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    Quote Originally Posted by rmb_mike
    Couldn't agree more. That's why I shake my head whenever someone posts pictures of a secret trail and other riders get all huffy and puffy about it. That situation just screams, 'hey I've built some dirt jumps on land that I wasn't supposed to'. I can certainly do w/o that eliteist attitude. So much for mtn bikers being a single community huh?
    I don't mind sharing my 1,000's of hours of work with whoever wants to ride as long as you respect the trails and help out. When you show up time and time and time again, case the lips and landings, set fires, leave your trash behind, and do absolutely ZERO work then you are not part of the "community"--you are a f'king poacher. I'm quite content with my "elitest" attitude in those cases.

  44. #44
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    Quote Originally Posted by rmb_mike
    . . . That's why I shake my head whenever someone posts pictures of a secret trail and other riders get all huffy and puffy about it. That situation just screams, 'hey I've built some dirt jumps on land that I wasn't supposed to'. I can certainly do w/o that eliteist attitude. So much for mtn bikers being a single community huh?
    . . . .
    The rest of your post is pretty good, but I don't see your point about pictures...

    Do not post pictures of secret trails. is number 11 on "The Digging Rules." Best way to be in the "community" is to respect the rules and respect the people that built what you are riding.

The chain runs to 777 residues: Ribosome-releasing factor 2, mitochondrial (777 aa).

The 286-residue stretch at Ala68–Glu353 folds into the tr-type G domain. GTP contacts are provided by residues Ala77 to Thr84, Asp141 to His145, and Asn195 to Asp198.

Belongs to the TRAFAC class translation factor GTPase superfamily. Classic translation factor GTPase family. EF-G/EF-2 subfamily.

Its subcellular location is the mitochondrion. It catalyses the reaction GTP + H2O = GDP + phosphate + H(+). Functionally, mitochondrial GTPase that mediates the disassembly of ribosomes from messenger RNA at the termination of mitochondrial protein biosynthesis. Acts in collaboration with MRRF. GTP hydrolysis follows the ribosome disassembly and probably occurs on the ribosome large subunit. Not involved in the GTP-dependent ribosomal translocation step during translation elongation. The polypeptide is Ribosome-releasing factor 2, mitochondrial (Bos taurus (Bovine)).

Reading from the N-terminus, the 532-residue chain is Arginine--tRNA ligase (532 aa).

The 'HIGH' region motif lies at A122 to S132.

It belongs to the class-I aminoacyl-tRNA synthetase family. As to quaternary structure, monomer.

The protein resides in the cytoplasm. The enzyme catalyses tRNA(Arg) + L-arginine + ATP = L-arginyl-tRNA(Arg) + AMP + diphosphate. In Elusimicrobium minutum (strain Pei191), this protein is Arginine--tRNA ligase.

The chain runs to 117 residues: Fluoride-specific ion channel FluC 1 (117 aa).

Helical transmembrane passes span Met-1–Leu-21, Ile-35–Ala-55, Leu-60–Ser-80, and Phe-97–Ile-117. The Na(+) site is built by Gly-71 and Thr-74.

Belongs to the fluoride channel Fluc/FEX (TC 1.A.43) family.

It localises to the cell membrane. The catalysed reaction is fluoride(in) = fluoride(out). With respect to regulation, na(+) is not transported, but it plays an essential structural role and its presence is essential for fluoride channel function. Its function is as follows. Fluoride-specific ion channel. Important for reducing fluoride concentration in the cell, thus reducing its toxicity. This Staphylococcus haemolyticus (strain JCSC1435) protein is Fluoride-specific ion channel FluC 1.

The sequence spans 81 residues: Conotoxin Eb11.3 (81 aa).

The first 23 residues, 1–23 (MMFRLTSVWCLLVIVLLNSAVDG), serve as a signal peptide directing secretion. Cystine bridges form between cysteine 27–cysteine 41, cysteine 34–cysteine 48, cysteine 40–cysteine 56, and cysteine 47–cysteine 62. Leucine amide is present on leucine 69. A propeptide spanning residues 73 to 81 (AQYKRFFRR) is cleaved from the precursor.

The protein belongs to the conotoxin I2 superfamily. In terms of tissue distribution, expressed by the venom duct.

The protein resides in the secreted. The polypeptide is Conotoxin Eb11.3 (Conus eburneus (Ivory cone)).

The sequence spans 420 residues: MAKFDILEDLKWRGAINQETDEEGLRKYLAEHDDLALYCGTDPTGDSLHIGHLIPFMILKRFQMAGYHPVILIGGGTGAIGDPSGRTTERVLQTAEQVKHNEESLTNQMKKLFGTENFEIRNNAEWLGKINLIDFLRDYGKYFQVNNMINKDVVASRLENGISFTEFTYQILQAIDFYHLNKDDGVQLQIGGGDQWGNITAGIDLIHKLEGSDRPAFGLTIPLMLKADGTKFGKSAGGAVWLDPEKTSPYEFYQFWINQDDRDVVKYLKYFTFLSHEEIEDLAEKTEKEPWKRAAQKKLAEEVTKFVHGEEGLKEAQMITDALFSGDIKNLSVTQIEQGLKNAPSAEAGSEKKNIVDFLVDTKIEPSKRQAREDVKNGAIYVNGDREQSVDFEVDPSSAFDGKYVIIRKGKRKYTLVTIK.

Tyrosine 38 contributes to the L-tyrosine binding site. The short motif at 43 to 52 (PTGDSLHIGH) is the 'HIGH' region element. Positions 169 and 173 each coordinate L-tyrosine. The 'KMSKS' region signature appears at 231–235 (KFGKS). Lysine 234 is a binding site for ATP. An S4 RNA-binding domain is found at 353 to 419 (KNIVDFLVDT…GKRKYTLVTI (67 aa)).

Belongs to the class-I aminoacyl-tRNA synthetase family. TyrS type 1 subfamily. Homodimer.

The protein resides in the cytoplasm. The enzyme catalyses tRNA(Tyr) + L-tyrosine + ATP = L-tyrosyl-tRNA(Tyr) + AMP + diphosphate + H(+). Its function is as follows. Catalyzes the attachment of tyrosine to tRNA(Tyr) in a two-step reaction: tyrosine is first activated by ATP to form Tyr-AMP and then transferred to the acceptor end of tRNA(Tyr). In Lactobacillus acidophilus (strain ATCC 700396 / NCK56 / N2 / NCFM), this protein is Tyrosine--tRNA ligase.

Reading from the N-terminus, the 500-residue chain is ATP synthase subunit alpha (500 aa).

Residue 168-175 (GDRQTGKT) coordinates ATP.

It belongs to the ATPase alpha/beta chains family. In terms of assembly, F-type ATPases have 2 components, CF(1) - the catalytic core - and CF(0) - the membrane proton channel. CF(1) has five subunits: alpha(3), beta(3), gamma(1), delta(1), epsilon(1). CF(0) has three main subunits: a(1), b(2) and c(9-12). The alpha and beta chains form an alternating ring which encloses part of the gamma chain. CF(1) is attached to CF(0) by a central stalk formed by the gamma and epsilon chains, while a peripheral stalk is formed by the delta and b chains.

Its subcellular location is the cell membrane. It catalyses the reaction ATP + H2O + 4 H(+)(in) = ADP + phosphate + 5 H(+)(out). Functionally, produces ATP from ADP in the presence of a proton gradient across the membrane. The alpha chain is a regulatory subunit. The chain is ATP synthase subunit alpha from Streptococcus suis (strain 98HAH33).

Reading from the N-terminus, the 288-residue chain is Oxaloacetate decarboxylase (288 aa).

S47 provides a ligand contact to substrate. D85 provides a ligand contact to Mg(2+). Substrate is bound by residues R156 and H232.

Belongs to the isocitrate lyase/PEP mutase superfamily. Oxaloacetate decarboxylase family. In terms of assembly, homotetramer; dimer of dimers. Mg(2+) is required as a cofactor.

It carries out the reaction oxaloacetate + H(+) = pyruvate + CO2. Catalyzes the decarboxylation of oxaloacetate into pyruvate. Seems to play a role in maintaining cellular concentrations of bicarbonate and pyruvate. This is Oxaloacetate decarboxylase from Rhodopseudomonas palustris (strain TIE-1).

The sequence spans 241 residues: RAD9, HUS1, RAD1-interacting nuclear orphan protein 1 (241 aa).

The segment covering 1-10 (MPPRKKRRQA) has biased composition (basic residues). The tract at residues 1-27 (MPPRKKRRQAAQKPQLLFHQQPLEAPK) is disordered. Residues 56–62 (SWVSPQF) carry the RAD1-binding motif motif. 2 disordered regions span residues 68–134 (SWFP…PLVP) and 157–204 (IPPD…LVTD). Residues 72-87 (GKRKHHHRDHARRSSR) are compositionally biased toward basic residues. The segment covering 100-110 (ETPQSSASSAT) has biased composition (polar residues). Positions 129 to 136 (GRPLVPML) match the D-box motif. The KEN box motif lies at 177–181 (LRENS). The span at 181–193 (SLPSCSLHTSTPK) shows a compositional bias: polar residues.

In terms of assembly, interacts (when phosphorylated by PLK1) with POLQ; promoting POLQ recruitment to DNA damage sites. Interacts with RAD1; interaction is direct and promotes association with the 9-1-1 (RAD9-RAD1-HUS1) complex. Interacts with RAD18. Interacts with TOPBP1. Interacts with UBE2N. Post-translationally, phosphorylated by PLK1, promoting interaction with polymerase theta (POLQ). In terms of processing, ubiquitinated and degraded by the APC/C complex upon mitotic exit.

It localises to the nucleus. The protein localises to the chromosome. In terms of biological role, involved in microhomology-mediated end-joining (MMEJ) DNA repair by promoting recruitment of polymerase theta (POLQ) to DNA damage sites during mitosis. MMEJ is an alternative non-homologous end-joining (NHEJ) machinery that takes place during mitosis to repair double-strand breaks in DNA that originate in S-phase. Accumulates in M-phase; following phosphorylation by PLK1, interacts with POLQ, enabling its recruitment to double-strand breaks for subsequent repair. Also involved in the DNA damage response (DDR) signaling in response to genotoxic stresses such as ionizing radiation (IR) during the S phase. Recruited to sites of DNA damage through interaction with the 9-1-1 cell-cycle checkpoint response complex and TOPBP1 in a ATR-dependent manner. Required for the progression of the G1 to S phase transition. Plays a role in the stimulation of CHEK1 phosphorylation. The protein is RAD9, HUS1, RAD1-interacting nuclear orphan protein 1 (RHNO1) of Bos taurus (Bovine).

If you are so against unauthorized trails, THEN DON'T RIDE THEM.

  45. #45
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    Quote Originally Posted by Dr boo boo
    Here is an idea I have for a layout. The area I want to build the pump/jump track is about 54' x 122' this leaves me with an area to build a roll-in at the end without all the transfers. What do you think of the layout? Any suggestions or ideas for improvement?


    Nice drawing and good ideas. Pump tracks are all about complete freedom . . . but there is a math aspect to it as well, as far as what works and how it works....

    Having 4 corners of a rectangle is good. WAAAY better than having a huge oval end or 180 turn on one entire end.

    Shorter radius (tighter) turns are better for pumping or whipping out of if you are at a slower speed. Larger radius turns soak up speed, and are only "whippable" if you are already going reasonably fast.

    Therefore if you match up the 4 corners with the same radius berms, your pump track will have a consistent speed. If they are different radii, it means the pump track will have fast spots and slow spots, which is fine if you want to have to accelerate/decelerate. Just note that this will happen.

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    Finally came up with a design for the track that I think will give alot of options for different lines. I cleared the lot and got rid of all the weeds. I watered it really good and got it compacted (used my Truck F250). The soil is sandy but it compacted really well. I have a nice base to work with now. I am having 100 yds of clay soil brought in today. I will post up pics as I build. The radius for the berms are now the same. I am going to build a ramp for a roll-in and one end of the track since the lot is level.